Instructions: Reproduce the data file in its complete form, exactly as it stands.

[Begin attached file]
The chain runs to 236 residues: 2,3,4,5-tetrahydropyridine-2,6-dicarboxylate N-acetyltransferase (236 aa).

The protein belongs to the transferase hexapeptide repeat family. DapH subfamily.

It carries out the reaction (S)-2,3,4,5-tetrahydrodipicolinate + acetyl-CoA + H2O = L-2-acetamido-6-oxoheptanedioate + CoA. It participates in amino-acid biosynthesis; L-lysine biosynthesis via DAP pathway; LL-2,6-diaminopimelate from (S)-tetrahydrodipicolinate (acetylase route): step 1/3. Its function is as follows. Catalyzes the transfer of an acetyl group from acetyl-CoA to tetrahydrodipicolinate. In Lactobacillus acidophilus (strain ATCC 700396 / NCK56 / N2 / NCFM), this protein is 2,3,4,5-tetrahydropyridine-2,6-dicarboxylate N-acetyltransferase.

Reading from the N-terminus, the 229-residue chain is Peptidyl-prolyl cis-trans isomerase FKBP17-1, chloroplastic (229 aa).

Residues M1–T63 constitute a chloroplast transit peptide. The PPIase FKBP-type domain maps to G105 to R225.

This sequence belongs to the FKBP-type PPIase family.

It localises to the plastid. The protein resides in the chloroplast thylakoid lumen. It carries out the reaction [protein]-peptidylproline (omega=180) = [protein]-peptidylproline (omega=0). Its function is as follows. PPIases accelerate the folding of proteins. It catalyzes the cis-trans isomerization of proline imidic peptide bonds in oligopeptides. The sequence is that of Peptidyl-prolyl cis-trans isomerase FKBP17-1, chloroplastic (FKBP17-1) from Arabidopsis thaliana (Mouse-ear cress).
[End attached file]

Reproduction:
The chain runs to 236 residues: 2,3,4,5-tetrahydropyridine-2,6-dicarboxylate N-acetyltransferase (236 aa).

The protein belongs to the transferase hexapeptide repeat family. DapH subfamily.

It carries out the reaction (S)-2,3,4,5-tetrahydrodipicolinate + acetyl-CoA + H2O = L-2-acetamido-6-oxoheptanedioate + CoA. It participates in amino-acid biosynthesis; L-lysine biosynthesis via DAP pathway; LL-2,6-diaminopimelate from (S)-tetrahydrodipicolinate (acetylase route): step 1/3. Its function is as follows. Catalyzes the transfer of an acetyl group from acetyl-CoA to tetrahydrodipicolinate. In Lactobacillus acidophilus (strain ATCC 700396 / NCK56 / N2 / NCFM), this protein is 2,3,4,5-tetrahydropyridine-2,6-dicarboxylate N-acetyltransferase.

Reading from the N-terminus, the 229-residue chain is Peptidyl-prolyl cis-trans isomerase FKBP17-1, chloroplastic (229 aa).

Residues M1–T63 constitute a chloroplast transit peptide. The PPIase FKBP-type domain maps to G105 to R225.

This sequence belongs to the FKBP-type PPIase family.

It localises to the plastid. The protein resides in the chloroplast thylakoid lumen. It carries out the reaction [protein]-peptidylproline (omega=180) = [protein]-peptidylproline (omega=0). Its function is as follows. PPIases accelerate the folding of proteins. It catalyzes the cis-trans isomerization of proline imidic peptide bonds in oligopeptides. The sequence is that of Peptidyl-prolyl cis-trans isomerase FKBP17-1, chloroplastic (FKBP17-1) from Arabidopsis thaliana (Mouse-ear cress).